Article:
Staff Spotlight: Eli Schmidt

Eli Schmidt on his experience in the 2023 Student Juried Art Exhibition.

  Uproar illustrator Eli Schmidt’s work was featured in the 2023 Student Juried Art Exhibition, which was juried by Elizabeth Elliot, a prominent Alabama curator of grass-roots and institutional-level exhibitions. The art featured in the exhibition was displayed from March 28 to April 25, 2023 in the Schley gallery of CSU’s Corn Center for the Visual Arts.  

   Students participating in the exhibition were allowed to submit up to three art pieces of any media form from which the showpieces were selected. 

   The awards reception was held on April 25 from 5:30 to 7 pm. During the reception, the first, second, third, and fourth place winners were announced, as well as an honorable mention. All winners received monetary prizes for their work ranging from $50 to $400. 

  “While illustration and character designs are my usual focus, for this body of work, I wanted to explore my ideas through the use of painting techniques,” Schmidt stated when asked about the inspiration behind his artwork.

  “Oil painting is something I never thought I’d get into, but through my time here at CSU, I’ve come to really enjoy it. Painting has allowed me to develop my work in full color and a style I would have never worked in before in my digital mediums. Although it’s messy and mixing colors is time-consuming, oil paint has quickly become one of my main mediums to work in,” he continued. 

   According to Schmidt, aesthetically, he is drawn to work of the medieval and pre-renaissance periods. “I love the leafing techniques in historic Catholic altarpieces and illuminated manuscripts. I’m also attracted to religious iconography and subjects of historic paintings, which is often mirrored in my work, especially these paintings,” he stated.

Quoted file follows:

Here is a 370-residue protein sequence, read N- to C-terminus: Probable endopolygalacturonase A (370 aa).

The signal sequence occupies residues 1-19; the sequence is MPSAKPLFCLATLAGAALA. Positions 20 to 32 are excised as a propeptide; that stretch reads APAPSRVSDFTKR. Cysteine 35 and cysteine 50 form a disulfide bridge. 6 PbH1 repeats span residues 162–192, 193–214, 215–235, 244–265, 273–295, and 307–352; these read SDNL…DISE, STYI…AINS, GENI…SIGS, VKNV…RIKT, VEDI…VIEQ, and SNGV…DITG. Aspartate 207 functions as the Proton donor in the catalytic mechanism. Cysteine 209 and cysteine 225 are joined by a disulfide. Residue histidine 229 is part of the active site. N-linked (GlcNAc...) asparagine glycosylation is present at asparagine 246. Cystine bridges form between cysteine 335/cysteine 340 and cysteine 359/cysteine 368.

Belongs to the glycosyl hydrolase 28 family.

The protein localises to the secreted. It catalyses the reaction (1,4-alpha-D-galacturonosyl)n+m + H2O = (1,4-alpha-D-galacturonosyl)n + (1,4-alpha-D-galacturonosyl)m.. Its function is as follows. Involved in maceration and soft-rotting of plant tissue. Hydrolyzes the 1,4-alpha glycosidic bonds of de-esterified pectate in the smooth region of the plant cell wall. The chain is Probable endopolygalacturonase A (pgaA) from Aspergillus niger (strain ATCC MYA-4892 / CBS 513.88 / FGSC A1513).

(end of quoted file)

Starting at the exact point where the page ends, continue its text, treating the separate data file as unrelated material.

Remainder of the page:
The collection will feature a self-portrait created as a master study of the painter Robert Delaunay and his color techniques in portraiture, as well as a diptych of two wolves entitled “Predator and Prey.”

Ray Schmidt

 “My addition of the gold leaf speaks to a sense of enlightenment, but instead of a religious enlightenment, I see it as more of self-realizing my own worth and confidence,” Schmidt said of the self-portrait. 

  “As a trans person, finally finding contentment in my appearance through hormone therapy has been a very personal journey that I’m proud to be on and show in my artwork.”

  According to Schmidt, “Predator and Prey” was created in a style reminiscent of medieval family crests. He sought to merge both his illustration and painting practice, and these pieces are heavy in linework and the precision that Schmidt often works with outside of painting.

   Going forward, Schmidt plans to continue the themes present in this collection in his upcoming pre-exhibition as well as preparing for his thesis exhibition. Career-wise, Schmidt is interested in pursuing work as a concept artist for cartoons or a game company.